Currently set to Index
Currently set to Follow
ask age2b

GAPS (Gut and Psychology Syndrome) Diet

By Editorial Team (Y)
July 19, 2022


The GAPS diet, which means Gut and Psychology Syndrome, is a healing eating pattern aimed at managing mental health disorders, inflammatory and autoimmune conditions. The diet does not target weight loss, but those with inflammatory bowel and digestive diseases, for example, leaky gut syndrome, can benefit from it. Dr. Natasha Campbell-McBride is the scientist who created the GAPS diet. The idea is that poor nutrition leads to bad gut health, which can be linked to several mental, neurological, and behavioral issues. According to her, microbial diversity can affect such diseases as depression, anxiety, and ADHD. There are also reasons to consider that autism signs can also be alleviated by cutting down on certain foods.

Key points

The main idea of the diet is to cut down hard-to-process foods as they can harm gut microbial diversity. Instead, you should consume more nutrient-dense dishes like fermented vegetables and broths made from scratch that boost and support intestine health.
The list of potentially harmful products contains grains, refined carbs, starchy vegetables, and some dairy. Processed products, as well as sugar, antibiotics, soy, oils, and butter, are also among the restrictions.
There are various diet levels. The first one is the introductory phase, followed by a strict period. During this, homemade meat and fish, fermented foods, and soups are allowed. Do not forget to add healthy fats from eggs and avocado. Basically, at this stage, you can consume many dishes if they are made from scratch using organic meat, dairy, eggs, and vegetables. Even though this diet allows dairy, it is better to choose fermented options. Do not skip dairy, as the USDA (United States Department of Agriculture) advises consuming it every day to fulfill the calcium need.
After a patient notices an improvement in his or her digestive signs, they are ready to switch to the final level, which is a reintroduction. This stage targets gradually finishing the diet and allows adding oil, fried meat, juices, bread, and raw vegetables.
Pursuing this way of eating for about two years can be sufficient to reduce almost all of the signs. Usually, by this time, a person can consume all the listed foods without experiencing unpleasant symptoms. In this case, a patient can finish the diet and start eating non-compliant products.
To boost the healing results, you can make other lifestyle changes. Regular moderate exercising, reducing stress, and learning stress-management techniques are among the healthy habits that improve your overall health. Also, proper sleeping patterns directly affect your mental and physical health.


Even though this diet is extremely beneficial in some cases, it is not suitable for everyone. People, who opt for plant-based nutrition, can find it challenging to follow this diet, as it contains many animal-based products.
So, it makes sense to consult a healthcare specialist if you consider trying or already following the GAPS diet.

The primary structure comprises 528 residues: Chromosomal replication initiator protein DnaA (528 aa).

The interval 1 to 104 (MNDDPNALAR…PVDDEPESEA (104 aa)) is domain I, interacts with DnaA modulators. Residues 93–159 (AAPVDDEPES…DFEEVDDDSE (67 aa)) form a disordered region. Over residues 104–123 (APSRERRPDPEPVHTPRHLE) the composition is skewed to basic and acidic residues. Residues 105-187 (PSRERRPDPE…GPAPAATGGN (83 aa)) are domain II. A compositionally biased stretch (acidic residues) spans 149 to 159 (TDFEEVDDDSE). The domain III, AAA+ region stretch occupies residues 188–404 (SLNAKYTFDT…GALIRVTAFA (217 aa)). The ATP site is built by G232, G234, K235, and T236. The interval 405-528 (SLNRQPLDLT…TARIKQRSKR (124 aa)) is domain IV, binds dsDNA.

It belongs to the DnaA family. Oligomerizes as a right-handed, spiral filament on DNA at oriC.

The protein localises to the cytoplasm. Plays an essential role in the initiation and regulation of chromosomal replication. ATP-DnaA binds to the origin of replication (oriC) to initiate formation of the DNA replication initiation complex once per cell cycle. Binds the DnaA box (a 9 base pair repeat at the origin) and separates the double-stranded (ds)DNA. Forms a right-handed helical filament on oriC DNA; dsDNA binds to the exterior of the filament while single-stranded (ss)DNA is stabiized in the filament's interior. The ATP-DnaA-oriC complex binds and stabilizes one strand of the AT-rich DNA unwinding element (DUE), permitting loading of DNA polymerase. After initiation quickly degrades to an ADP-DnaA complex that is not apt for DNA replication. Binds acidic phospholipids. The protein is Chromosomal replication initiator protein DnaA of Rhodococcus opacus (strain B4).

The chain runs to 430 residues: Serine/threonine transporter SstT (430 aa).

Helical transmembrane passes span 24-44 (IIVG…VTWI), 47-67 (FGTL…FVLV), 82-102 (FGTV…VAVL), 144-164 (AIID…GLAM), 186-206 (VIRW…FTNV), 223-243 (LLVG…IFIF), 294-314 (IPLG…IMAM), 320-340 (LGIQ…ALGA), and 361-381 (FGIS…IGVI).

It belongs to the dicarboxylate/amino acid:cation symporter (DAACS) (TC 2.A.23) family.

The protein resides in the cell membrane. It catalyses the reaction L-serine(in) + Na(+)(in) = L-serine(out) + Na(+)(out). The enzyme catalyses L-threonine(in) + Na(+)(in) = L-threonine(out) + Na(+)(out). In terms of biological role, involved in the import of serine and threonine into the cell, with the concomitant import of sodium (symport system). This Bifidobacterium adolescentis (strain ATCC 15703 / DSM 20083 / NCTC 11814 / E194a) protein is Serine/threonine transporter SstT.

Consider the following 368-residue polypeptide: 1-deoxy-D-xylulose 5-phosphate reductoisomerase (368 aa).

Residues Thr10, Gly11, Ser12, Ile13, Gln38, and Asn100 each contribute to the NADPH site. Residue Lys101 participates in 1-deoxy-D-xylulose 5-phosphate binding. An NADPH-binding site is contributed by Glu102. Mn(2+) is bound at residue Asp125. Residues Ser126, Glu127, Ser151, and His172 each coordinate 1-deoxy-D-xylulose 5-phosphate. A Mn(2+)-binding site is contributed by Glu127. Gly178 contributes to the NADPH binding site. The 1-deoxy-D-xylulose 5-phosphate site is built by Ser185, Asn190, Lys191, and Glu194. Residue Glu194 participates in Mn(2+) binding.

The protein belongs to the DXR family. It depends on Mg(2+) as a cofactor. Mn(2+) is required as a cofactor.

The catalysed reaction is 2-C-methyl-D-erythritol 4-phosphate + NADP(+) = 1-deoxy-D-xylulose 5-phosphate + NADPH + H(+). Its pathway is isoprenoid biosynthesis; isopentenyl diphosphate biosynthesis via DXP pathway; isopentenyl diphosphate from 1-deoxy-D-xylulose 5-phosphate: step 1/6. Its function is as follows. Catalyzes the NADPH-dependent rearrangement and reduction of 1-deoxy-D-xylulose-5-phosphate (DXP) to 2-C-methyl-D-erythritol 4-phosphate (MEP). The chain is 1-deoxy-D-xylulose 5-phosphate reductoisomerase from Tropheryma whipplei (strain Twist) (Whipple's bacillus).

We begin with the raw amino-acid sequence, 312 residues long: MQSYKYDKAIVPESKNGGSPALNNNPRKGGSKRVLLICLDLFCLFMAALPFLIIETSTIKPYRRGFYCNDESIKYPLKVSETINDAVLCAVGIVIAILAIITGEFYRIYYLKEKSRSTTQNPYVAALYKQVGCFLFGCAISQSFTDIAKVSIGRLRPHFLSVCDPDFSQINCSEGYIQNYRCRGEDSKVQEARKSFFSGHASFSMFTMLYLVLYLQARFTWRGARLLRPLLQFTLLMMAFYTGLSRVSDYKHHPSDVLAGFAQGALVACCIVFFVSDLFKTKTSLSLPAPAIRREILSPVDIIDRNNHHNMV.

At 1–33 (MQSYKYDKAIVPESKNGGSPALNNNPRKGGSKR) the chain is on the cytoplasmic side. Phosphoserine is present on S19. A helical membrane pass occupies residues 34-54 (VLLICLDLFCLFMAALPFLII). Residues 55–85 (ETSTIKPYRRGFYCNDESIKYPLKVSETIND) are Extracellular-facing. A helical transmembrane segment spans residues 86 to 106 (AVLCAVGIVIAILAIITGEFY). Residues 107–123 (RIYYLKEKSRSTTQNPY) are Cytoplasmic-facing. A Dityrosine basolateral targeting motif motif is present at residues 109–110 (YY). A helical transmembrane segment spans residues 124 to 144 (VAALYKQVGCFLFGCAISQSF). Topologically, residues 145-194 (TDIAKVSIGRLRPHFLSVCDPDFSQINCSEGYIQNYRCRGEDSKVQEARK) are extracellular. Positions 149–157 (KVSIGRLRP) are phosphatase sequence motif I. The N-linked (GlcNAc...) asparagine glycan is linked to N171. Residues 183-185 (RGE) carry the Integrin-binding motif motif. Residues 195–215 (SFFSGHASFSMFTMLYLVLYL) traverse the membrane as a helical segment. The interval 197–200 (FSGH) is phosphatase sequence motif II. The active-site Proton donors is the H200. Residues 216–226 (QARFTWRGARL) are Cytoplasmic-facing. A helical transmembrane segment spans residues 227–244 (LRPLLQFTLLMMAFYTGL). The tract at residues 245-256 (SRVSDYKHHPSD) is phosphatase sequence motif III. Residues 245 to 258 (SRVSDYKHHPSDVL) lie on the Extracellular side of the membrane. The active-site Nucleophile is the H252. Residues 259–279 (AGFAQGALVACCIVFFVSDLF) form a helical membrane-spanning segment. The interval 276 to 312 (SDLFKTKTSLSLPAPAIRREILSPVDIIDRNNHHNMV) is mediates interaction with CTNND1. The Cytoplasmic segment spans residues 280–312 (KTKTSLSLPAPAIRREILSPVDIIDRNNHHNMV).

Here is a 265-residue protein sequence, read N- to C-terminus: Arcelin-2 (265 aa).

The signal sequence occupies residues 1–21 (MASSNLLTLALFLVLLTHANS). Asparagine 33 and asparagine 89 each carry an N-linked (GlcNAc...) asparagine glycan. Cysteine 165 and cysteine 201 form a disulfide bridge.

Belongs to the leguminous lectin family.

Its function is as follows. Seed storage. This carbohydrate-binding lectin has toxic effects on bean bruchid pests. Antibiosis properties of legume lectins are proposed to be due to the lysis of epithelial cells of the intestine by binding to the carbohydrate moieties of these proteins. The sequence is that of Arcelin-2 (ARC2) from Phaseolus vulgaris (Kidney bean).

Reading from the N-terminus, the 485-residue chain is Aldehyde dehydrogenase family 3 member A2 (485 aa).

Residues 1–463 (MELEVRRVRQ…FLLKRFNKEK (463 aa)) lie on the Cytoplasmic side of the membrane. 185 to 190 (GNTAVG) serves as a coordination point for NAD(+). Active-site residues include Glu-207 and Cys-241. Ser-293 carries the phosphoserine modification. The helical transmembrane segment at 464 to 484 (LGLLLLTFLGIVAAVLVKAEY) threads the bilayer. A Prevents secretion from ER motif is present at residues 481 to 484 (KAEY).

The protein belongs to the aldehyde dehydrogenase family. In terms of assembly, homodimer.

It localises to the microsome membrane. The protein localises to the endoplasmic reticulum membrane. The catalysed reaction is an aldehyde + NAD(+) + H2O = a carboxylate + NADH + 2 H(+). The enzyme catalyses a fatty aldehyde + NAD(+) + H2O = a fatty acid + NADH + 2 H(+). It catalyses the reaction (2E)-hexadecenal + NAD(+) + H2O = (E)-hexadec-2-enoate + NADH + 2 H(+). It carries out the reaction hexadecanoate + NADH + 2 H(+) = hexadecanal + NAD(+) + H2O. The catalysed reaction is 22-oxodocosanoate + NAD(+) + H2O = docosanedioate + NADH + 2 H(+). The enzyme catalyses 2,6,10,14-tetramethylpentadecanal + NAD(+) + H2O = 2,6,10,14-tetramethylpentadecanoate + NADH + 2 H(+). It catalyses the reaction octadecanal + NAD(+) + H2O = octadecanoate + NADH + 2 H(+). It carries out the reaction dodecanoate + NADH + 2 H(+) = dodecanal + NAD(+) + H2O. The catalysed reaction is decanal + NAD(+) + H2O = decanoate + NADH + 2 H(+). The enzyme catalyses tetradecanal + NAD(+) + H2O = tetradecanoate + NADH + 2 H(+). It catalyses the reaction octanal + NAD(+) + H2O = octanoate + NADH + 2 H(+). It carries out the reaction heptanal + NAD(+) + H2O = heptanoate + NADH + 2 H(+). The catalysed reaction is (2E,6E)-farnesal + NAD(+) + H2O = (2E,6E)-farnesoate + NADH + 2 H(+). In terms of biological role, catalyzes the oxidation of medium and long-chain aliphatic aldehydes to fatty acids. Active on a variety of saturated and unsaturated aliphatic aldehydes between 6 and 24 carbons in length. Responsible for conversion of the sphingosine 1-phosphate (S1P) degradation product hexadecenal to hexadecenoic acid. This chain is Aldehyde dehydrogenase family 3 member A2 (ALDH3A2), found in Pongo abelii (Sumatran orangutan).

How to avoid possible nutritional deficiencies

This diet is quite strict, so it may eliminate some nutritious ingredients. Such a restrictive way of eating can result in fiber, calcium, vitamins B-1 and B-9, vitamin C, magnesium, iron, phosphorus, manganese, and selenium deficiency. Hence, you should pay attention to the listed foods when planning your meals in order to avoid nutritional deficiencies.

  • Fiber: almonds, walnuts, pecans, berries, pears, avocado, apple, banana, carrots, beets, broccoli, artichoke, brussels sprouts, and rhubarb.
  • Calcium: cheese, yogurt, sardines, beans, almonds, collards, kale, spinach, rhubarb, and figs.
  • Vitamin B-1: salmon, navy beans, asparagus, and beans.
  • Vitamin B-9: beans, asparagus, eggs, beets, orange, brussels sprouts, broccoli, nuts, beef liver, papaya, banana, and avocado.
  • Vitamin C: black currants, cantaloupe, parsley, kale, kiwi, cruciferous vegetables, lemon, papaya, strawberries, and orange.
  • Magnesium: avocado, almonds, Brazil nuts, beans, fish, bananas, and collard greens.
  • Iron: liver, red meat, fish, legumes, turkey, broccoli, and greens.
  • Phosphorus: poultry, liver, sardines, salmon, dairy, Brazil and pine nuts, almonds.
  • Manganese: pine nuts, spinach, pineapple, hazelnuts, pecans, and bananas.
  • Selenium: Brazil nuts, yellowfin tuna, sardines, salmon, beef, turkey, chicken, eggs, mushrooms, spinach, and bananas.

You can also consider taking probiotic and prebiotic supplements to support bacterial balance in the digestive system. Enzymes and fatty acids are great to fulfill your nutritional needs while following the diet.

Tips on improving your dieting experience

Exclude prepackaged and processed dishes.

  • Drink bone broth daily.
  • Opt for organic ingredients.
  • Snack with fruits, but don’t add them to your meals.
  • Add fermented dishes to every meal.
  • Consume protein foods with vegetables to keep average body acidity levels.


The GAPS diet wants further research to investigate the effect on autism signs and behavior typical for this mental condition. Many healthcare specialists highlight that the diet’s effects are not proved by scientific evidence. While the result of such conditions is doubtful, this diet really helps eliminate digestive struggles.
Remember that this diet is quite limiting and can be harmful to people, so it is best to consult a doctor before you start it.

Leave a Reply

Ask your question

We read all your emails and your text. Your question will be responded by our specialists, or one of the doctors we're working with, or our community

Please complete the required fields.